Hironobu Sakaguchi made several announcements today concerning Square's three upcoming Final Fantasy titles, in the wake of the company posting a financial loss in the most recent fiscal year. Square is blaming the loss chiefly upon sluggish sales of
Final Fantasy IX, which was hurt by the restrictions Square placed upon the release of walkthroughs and strategy guides, a move made in an effort to increase the popularity of their online service,
Playonline.com. As a result of these numbers, Square has confirmed that Final Fantasy X will have the wide range of strategy guides and walkthroughs that helped popularize Final Fantasy VII and Final Fantasy VIII.
These developments aside, Final Fantasy XI was high on the agenda during Square's annual shareholder meeting. At the conference, pricing information and availability for the game were revealed. The company has revised their estimate of how many users the service would require to break even downwards, dropping the figure from 480,000 users to 300,000. Reasons for the decrease included some cost-cutting on development and preparation for Final Fantasy XI's arrival, and the announcement of some rather lofty pricing. Final Fantasy XI itself will sell for between 6000 and 7000 yen(or roughly 50 to 58 dollars US), which, though lower than the 8800 yen(approximately $73.00 US) the company plans to charge for Final Fantasy X, is still somewhat steep for an online game. On top of this, Square plans to charge 1200 yen, or roughly $10 US, every month to users of Playonline; thus, if 300,000 users sign on to Playonline for a four-year term of service, the company will be able to offset the roughly 10 billion yen it projects will be spent on development and maintenance of Playonline and Final Fantasy XI.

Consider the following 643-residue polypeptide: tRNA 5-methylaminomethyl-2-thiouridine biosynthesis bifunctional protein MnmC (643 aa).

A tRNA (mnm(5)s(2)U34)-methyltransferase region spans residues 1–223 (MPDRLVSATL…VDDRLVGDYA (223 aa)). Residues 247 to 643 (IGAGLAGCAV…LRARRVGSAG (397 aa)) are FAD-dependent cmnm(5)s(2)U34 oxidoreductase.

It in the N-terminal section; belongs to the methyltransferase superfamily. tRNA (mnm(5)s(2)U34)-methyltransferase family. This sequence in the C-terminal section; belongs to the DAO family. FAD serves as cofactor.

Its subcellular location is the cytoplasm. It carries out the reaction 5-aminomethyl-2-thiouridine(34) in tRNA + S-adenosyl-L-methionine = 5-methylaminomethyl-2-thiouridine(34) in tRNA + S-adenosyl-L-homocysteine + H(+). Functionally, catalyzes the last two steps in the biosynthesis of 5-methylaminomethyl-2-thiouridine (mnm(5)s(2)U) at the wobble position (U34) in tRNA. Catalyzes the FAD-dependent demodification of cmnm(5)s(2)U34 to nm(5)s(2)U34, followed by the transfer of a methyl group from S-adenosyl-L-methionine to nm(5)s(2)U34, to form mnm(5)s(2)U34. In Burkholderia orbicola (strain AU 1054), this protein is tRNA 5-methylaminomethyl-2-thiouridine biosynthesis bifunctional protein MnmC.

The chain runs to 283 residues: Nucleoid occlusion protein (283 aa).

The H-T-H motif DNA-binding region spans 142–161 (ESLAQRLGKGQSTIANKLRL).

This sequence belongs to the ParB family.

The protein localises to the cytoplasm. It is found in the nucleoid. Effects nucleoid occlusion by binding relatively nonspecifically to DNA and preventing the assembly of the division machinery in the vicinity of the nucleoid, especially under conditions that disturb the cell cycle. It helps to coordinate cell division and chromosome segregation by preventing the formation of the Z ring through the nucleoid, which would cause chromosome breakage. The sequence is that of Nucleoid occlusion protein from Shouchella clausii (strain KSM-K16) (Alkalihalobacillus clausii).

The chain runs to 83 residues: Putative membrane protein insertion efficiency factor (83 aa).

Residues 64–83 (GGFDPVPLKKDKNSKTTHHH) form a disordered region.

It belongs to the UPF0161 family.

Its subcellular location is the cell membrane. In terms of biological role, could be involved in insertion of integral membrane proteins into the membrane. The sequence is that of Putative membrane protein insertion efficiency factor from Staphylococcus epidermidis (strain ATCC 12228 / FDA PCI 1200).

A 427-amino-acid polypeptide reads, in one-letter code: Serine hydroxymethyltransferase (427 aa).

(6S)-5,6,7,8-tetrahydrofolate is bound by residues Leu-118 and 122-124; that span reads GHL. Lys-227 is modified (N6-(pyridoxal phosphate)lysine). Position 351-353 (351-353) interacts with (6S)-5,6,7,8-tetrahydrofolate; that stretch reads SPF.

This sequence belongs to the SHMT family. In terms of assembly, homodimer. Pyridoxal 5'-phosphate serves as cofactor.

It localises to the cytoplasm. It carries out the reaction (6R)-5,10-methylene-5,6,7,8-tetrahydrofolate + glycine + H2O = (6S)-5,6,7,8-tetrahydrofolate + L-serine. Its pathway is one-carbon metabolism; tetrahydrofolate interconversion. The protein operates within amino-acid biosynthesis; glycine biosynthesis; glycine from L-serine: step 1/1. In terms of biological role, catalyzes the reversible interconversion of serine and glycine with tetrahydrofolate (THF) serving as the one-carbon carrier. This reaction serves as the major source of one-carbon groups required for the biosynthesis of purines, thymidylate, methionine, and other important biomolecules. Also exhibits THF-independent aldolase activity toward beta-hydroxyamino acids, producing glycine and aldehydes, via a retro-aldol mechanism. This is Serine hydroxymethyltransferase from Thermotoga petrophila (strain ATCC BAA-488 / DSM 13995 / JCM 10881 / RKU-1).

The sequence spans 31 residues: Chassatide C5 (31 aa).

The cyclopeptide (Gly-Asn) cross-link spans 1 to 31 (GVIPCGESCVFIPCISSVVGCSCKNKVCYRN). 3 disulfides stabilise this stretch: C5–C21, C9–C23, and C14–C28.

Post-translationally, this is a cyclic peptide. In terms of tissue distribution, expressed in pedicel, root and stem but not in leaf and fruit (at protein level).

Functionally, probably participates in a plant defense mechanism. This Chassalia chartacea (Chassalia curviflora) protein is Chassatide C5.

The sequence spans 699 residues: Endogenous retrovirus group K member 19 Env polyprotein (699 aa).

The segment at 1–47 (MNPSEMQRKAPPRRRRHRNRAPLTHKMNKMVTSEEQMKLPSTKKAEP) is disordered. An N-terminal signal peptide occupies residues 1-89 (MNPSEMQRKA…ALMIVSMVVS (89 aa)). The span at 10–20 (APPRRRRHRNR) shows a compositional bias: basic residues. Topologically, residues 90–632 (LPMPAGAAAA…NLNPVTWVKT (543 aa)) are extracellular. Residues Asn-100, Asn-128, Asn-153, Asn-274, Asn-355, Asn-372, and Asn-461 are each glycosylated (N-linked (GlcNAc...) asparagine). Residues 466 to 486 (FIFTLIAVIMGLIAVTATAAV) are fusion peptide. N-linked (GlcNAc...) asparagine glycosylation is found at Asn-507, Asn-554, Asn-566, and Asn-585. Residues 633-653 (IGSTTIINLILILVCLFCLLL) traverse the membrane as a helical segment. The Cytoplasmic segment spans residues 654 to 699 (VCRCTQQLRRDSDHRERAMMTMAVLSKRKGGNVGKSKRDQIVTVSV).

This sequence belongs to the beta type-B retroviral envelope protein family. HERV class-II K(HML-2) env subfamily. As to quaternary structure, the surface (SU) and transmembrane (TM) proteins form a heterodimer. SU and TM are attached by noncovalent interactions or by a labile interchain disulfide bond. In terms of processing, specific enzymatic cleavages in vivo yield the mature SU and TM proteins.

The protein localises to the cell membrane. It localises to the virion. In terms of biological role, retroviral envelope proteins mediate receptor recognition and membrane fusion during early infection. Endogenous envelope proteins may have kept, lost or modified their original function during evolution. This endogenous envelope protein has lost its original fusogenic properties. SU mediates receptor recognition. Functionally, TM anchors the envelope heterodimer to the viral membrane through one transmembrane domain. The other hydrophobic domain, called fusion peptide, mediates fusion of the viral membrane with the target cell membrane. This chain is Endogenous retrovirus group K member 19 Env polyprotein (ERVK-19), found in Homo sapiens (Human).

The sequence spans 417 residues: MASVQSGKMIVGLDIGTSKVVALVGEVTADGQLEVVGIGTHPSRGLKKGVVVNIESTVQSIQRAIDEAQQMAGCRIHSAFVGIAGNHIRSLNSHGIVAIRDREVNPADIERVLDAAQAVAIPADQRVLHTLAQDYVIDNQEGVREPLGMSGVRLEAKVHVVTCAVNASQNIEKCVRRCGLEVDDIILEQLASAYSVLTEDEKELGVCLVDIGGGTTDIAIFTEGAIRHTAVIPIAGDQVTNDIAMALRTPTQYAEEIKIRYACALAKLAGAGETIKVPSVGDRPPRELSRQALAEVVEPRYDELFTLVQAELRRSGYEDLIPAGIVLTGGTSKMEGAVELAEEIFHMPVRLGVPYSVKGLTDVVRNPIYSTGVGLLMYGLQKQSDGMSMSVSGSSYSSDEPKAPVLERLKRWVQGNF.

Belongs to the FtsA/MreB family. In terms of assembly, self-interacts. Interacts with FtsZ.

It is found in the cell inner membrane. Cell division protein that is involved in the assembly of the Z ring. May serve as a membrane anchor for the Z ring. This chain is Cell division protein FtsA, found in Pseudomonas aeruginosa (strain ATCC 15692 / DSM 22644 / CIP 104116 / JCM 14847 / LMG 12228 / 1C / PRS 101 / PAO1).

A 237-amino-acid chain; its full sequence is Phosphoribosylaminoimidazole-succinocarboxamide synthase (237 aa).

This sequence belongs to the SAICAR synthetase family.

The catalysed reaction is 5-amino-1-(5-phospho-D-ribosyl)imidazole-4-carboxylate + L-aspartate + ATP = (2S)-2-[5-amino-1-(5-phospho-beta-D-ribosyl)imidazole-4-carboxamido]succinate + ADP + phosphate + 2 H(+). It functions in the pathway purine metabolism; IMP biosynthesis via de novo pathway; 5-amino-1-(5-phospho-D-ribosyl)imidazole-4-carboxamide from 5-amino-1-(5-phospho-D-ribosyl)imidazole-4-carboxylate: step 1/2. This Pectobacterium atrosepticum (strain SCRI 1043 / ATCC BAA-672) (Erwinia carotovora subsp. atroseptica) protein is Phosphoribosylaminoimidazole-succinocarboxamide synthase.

Square plans to have alpha and beta testing concluded for the online component of
Final Fantasy XI by early next year. What this means is that Final Fantasy XI will likely be released March 2002, as Square announced their plans to start billing users of Playonline in April 2002. At that point, the service will be targeted to support 100,000 users simultaneously, and is developed to support low bandwidth users connecting at 56kbps. Final Fantasy XI will be exclusively online, the first such title in the Final Fantasy series. The beta test will commence in November. In a further announcement, Square revealed that
Final Fantasy XII will be both online and offline. No further elaboration was made upon this information, but it is likely a wise choice at this point, since the company has no assurance of how well Final Fantasy XI will do.
Finally, Hironobu Sakaguchi, the director of the Final Fantasy series, announced his intention to make future Final Fantasy titles available for all platforms. At this point, however, Square and Nintendo have no official relationship, and two years of negotiations with Microsoft have gone nowhere yet. Thus, for the time being, Square will continue to work on the three upcoming titles.
Final Fantasy X is due out in July in Japan and early next year in North America, and Final Fantasy XI is slated for a Spring 2002 release in Japan, with no confirmed release date in North America. Final Fantasy XII has no firm release date in either region.